There can be no ignoring of these doctrines, called “Calvinism”; if they are not preached and confessed, they are denied. Every preacher, every Church, every member of every Church must take a stand regarding them and does take a stand. It is impossible not to. For they are essential elements of the gospel, and the gospel is such that something must be said about it. Whoever rejects Calvinism embraces the only alternative, which is opposed to Calvinism in every point. The only alternative to the doctrine of total depravity is the teaching that there is yet in man, though he be fallen, some good or some ability for good, in and of himself; man apart from the grace of God is not dead, but merely sick, that is, not, dead, but alive. The only alternative to limited atonement is the teaching and belief that Christ died for each and every human being. This fundamentally alters the cross. For that some men do go lost hardly anyone denies. Therefore, if He died for all but some still perish, His death did not atone, but merely made atonement possible; it did not actually satisfy God’s righteousness by bearing and bearing away all punishment for all the sins of all for whom Christ died, but it merely made satisfaction possible; it did not redeem, but merely made redemption possible. Then this great and terrible question arises: Who now must make atonement, satisfaction, and redemption actual? The only alternative to irresistible, or efficacious, grace is the teaching that God’s call to salvation and the grace of the Holy Spirit depend upon the free will of man and that they, therefore, can be frustrated and fail. The only alternative to the doctrine of the perseverance of saints is the teaching that the saints can perish, any of them and all of them. The only alternative to the doctrine of election is the teaching that the source and foundation of salvation is man’s choice, man’s decision, and that God’s choice of a man depends upon man’s decision for God. 

In the end, there are two, and only two, possible faiths. The one maintains that all mankind lies in death; that God in free and sovereign grace eternally chose some; that God gave Christ to die for those whom He chose: that the Holy Spirit regenerates them and calls them efficaciously to faith; and that the Spirit preserves these elect, redeemed, and reborn sinners unto everlasting glory. This is Calvinism. The other faith maintains that fallen man retains some spiritual ability for good, some life; that God’s choice of men depends upon their exercise of the ability for good that is in them; that Christ’s death depends upon that good in man; that the work of grace by the Holy Spirit depends upon that good in man; and that the attainment of final glory depends upon that good in man. This is the foe of Calvinism.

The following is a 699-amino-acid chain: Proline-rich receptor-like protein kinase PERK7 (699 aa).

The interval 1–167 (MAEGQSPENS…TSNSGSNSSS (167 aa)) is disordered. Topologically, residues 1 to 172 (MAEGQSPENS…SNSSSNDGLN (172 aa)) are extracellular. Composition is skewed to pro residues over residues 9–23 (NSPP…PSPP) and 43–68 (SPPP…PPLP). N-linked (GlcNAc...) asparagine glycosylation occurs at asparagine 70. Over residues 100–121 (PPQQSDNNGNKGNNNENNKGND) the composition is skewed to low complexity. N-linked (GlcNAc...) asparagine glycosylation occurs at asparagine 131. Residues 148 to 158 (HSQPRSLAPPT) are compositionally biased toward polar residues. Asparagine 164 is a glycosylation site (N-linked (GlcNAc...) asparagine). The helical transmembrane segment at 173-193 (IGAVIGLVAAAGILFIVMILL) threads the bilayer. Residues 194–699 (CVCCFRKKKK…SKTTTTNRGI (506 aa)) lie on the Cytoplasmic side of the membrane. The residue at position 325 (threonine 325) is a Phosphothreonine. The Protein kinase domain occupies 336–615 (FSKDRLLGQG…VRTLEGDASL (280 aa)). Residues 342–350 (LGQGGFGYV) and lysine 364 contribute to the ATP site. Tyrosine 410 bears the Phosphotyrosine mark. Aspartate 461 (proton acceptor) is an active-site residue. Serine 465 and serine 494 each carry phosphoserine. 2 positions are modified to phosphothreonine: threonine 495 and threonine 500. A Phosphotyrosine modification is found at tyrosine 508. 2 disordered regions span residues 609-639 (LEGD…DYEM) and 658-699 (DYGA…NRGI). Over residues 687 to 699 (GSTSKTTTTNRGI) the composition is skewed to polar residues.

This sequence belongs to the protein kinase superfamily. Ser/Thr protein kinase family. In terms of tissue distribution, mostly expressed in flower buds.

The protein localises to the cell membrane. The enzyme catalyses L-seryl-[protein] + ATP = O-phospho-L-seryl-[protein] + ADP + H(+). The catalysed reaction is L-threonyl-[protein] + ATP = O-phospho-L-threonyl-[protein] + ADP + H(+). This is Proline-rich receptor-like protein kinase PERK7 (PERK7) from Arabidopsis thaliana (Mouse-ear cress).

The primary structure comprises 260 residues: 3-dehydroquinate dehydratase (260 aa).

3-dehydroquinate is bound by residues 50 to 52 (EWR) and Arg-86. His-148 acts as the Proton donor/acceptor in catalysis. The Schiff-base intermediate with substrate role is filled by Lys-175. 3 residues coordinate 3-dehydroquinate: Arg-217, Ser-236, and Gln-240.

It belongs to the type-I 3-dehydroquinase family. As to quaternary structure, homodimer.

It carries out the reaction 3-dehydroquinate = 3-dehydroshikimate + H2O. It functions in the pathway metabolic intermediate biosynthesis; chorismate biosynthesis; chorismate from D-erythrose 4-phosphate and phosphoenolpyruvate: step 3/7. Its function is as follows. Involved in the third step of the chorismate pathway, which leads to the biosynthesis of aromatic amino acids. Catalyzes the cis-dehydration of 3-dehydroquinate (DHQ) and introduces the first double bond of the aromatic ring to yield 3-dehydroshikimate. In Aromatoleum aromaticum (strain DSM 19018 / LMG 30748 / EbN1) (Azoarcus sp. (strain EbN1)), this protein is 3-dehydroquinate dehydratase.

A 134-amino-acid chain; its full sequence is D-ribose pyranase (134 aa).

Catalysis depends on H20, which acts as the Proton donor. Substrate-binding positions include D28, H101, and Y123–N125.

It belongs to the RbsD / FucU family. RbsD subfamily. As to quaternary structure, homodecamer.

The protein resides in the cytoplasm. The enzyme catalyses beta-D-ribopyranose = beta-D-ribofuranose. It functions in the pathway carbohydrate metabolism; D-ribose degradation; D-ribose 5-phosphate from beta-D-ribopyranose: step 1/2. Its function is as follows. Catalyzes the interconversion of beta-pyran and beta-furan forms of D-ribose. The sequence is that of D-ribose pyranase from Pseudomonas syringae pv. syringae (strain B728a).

Calvinism proclaims salvation by grace; the other faith preaches salvation by man’s will and works. Calvinism is the gospel! God’s gospel is the message of wholly gracious salvation. This does not mean that Calvinism is not offensive. It is. Calvin took note long ago of the offensiveness of the truth that he taught, with reference specifically to total depravity:

I am not unaware how much more plausible the view is, which invites us rather to ponder on our good qualities than to contemplate what must overwhelm US with shame—our miserable destitution and ignominy. There is nothing more acceptable to the human mind than flattery . . . if a discourse is pronounced which flatters the pride spontaneously springing up in man’s inmost heart, nothing seems more delightful. Accordingly, in every age, he who is most forward in extolling the excellence of human nature, is received with the loudest applause (Institutes, II, 1, 2).

But the offensiveness of Calvinism to men is nothing other than the offense of the cross of Christ. In Galatians 5:11, Paul speaks of “the offense of the cross,” an offense that ceases only in the preaching of a cross-denying heresy. The cross of Christ, which is the very heart of the gospel, is not pleasing to man, or acceptable. “But we preach Christ crucified, unto the Jews a stumbling block, and unto the Greeks foolishness” (I Corinthians 1:23). The cross of Christ as the cross of the eternal Son of God in our flesh shows the extent of fallen man’s misery. His misery is such that he can be saved only by the death of the Son of God. Fallen man is utterly lost, completely ruined, dead in sin. The cross shows that, salvation is of the Lord, wholly of divine grace, and that salvation is not due, in whole or in part, to man’s work, man’s worth, or man’s will. The cross as the cross on which the Prince of glory died has power, efficacious power, to save. Nothing and no one can nullify or defeat the blood and Spirit of Christ crucified. The gospel of the cross is this message: “So then it is not of him that willeth, nor of him that runneth, but of God that sheweth mercy” (Romans 9:16). Because this is the message of Calvinism, Calvinism is offensive to men. It is offensive to proud man to hear that he is spiritually dead, totally devoid of anything pleasing to God, unable at all to save himself, nothing more than a child of wrath. But this is the judgment passed upon him in the gospel—and in Calvinism. It is offensive to proud man to hear that salvation is exclusively God’s free gift and sovereign, gracious work. But this is what the gospel—and Calvinism—proclaim. Exactly because of this, Calvinism is good news! It is gospel, glad tidings! As the message of grace, it comforts us and all those who, by the grace of the Spirit, believe in Christ. Only this message provides hope for lost, sinful, and otherwise hopeless men. There is salvation, only because salvation is gracious. 

(to be concluded)